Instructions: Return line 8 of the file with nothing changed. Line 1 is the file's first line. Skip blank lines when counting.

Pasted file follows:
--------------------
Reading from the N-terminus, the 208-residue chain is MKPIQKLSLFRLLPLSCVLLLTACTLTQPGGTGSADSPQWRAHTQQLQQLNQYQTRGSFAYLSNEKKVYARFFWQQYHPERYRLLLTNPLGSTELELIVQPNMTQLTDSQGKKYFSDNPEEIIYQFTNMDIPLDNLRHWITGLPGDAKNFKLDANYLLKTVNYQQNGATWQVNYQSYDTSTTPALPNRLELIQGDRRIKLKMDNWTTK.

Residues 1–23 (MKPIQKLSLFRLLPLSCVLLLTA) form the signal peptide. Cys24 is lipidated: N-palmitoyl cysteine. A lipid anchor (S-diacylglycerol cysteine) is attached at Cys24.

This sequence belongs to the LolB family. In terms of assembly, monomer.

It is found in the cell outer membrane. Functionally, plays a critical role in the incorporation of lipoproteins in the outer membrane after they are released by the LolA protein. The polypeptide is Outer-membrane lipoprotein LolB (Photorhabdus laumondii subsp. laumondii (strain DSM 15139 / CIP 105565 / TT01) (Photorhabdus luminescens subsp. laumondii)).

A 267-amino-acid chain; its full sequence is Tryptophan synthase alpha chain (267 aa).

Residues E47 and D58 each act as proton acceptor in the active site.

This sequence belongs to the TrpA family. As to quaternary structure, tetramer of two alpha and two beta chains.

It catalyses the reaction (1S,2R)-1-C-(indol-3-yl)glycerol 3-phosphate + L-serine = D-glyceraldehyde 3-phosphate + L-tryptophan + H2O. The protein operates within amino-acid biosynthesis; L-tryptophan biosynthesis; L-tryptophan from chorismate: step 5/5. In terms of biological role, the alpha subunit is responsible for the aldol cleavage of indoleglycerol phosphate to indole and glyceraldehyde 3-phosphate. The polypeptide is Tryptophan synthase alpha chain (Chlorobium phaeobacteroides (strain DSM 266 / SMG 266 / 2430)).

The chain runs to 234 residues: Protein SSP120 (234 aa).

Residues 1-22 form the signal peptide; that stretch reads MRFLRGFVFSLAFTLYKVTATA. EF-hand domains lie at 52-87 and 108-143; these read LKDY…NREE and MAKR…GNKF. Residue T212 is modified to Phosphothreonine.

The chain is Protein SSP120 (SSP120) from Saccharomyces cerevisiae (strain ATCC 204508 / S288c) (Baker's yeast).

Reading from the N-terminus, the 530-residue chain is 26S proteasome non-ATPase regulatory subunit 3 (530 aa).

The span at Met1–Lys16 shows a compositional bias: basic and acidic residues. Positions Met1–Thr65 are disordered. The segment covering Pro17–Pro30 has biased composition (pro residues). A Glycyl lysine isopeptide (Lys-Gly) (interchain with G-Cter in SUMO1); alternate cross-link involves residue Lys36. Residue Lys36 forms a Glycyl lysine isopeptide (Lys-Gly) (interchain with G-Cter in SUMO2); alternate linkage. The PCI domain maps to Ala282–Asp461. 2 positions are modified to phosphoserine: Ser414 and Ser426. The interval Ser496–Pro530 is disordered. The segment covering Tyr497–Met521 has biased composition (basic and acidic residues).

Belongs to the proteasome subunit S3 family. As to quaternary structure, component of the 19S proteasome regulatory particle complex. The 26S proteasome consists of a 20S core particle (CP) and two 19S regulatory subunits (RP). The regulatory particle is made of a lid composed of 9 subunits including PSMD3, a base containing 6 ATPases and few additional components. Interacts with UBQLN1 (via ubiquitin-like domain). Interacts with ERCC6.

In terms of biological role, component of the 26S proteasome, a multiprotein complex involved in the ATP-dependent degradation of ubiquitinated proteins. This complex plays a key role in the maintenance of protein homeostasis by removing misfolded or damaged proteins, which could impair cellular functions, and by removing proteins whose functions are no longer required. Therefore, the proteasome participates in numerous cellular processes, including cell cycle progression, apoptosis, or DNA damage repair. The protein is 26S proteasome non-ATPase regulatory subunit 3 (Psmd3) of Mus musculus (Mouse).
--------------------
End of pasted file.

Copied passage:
It catalyses the reaction (1S,2R)-1-C-(indol-3-yl)glycerol 3-phosphate + L-serine = D-glyceraldehyde 3-phosphate + L-tryptophan + H2O. The protein operates within amino-acid biosynthesis; L-tryptophan biosynthesis; L-tryptophan from chorismate: step 5/5. In terms of biological role, the alpha subunit is responsible for the aldol cleavage of indoleglycerol phosphate to indole and glyceraldehyde 3-phosphate. The polypeptide is Tryptophan synthase alpha chain (Chlorobium phaeobacteroides (strain DSM 266 / SMG 266 / 2430)).